Data scientists spend weeks and months not only preprocessing the data on which the models are to be trained, but extracting useful features (i.e., the data types) from that data, narrowing down algorithms, and ultimately building (or attempting to build) a system that performs well not just within the confines of a lab, but in the real world. Salesforce's new toolkit aims to ease that burden somewhat. On GitHub today, the San Francisco-based cloud computing company published TransmogrifAI, an automated machine learning library for structured data -- the kind of searchable, neatly categorized data found in spreadsheets and databases -- that performs feature engineering, feature selection, and model training in just three lines of code. It's written in Scala and built on top of Apache Spark (some of the same technologies that power Salesforce AI platform Einstein) and was designed from the ground up for scalability. To that end, it can process datasets ranging from dozens to millions of rows and run on clustered machines on top of Spark or an off-the-shelf laptop.
Supervised learning needs labels, or annotations, that tell the algorithm what the right answers are in the training phases of your project. In fact, many of the examples of using MXNet, TensorFlow, and PyTorch start with annotated data sets you can use to explore the various features of those frameworks. Unfortunately, when you move from the examples to application, it's much less common to have a fully annotated set of data at your fingertips. This tutorial will show you how you can use Amazon Mechanical Turk (MTurk) from within your Amazon SageMaker notebook to get annotations for your data set and use them for training. TensorFlow provides an example of using an Estimator to classify irises using a neural network classifier.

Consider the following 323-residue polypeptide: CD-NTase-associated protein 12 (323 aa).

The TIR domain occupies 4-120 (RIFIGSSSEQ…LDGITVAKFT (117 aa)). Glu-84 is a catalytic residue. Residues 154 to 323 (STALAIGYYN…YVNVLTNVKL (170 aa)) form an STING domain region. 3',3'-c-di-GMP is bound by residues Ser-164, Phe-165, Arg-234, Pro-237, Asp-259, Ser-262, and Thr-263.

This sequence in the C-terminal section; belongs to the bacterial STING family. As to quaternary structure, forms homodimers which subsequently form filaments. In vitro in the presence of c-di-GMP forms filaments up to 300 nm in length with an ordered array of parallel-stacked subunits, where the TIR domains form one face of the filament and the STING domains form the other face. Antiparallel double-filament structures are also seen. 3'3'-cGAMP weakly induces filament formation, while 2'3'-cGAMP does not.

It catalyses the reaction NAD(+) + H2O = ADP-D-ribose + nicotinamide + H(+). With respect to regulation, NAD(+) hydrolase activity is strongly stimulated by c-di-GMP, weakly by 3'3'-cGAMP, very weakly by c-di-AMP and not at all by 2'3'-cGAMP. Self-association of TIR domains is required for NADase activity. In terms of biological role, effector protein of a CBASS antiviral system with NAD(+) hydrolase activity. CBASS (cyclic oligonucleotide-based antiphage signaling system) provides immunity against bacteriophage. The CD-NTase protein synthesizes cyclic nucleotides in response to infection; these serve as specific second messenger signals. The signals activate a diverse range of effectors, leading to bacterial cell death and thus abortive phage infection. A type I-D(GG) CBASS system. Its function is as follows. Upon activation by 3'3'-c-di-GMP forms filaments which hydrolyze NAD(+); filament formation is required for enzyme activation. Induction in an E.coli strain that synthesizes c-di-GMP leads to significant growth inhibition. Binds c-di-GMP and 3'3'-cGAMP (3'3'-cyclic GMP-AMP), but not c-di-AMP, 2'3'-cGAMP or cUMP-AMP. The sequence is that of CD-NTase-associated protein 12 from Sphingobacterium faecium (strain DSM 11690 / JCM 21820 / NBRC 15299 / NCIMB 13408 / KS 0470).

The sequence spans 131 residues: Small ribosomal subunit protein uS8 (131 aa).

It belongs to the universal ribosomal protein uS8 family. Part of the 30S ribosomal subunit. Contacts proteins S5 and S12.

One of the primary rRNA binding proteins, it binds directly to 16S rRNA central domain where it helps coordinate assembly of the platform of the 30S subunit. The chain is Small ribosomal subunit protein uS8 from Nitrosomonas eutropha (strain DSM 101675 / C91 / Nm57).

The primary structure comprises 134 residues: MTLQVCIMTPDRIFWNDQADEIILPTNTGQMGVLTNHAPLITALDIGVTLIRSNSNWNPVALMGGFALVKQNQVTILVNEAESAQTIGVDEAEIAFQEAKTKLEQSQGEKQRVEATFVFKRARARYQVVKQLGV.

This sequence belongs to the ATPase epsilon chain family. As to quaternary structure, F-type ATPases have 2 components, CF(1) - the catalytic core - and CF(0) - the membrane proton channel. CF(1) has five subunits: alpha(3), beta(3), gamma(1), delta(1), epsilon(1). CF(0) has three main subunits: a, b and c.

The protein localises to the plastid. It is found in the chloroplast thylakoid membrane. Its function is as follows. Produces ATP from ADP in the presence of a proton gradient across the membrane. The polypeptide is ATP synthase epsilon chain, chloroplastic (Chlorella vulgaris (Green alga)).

Generating large quantities of quality labeled data in medical imaging is very time consuming and expensive. The performance of supervised algorithms for various tasks on imaging has improved drastically over the years, however the availability of data to train these algorithms have become one of the main bottlenecks for implementation. To address this, we propose a semi-supervised learning method where pseudo-negative labels from unlabeled data are used to further refine the performance of a pulmonary nodule detection network in chest radiographs. After training with the proposed network, the false positive rate was reduced to 0.1266 from 0.4864 while maintaining sensitivity at 0.89.
In coronary CT angiography, a series of CT images are taken at different levels of radiation dose during the examination. Although this reduces the total radiation dose, the image quality during the low-dose phases is significantly degraded. To address this problem, here we propose a novel semi-supervised learning technique that can remove the noises of the CT images obtained in the low-dose phases by learning from the CT images in the routine dose phases. Although a supervised learning approach is not possible due to the differences in the underlying heart structure in two phases, the images in the two phases are closely related so that we propose a cycle-consistent adversarial denoising network to learn the non-degenerate mapping between the low and high dose cardiac phases. Experimental results showed that the proposed method effectively reduces the noise in the low-dose CT image while the preserving detailed texture and edge information. Moreover, thanks to the cyclic consistency and identity loss, the proposed network does not create any artificial features that are not present in the input images. Visual grading and quality evaluation also confirm that the proposed method provides significant improvement in diagnostic quality.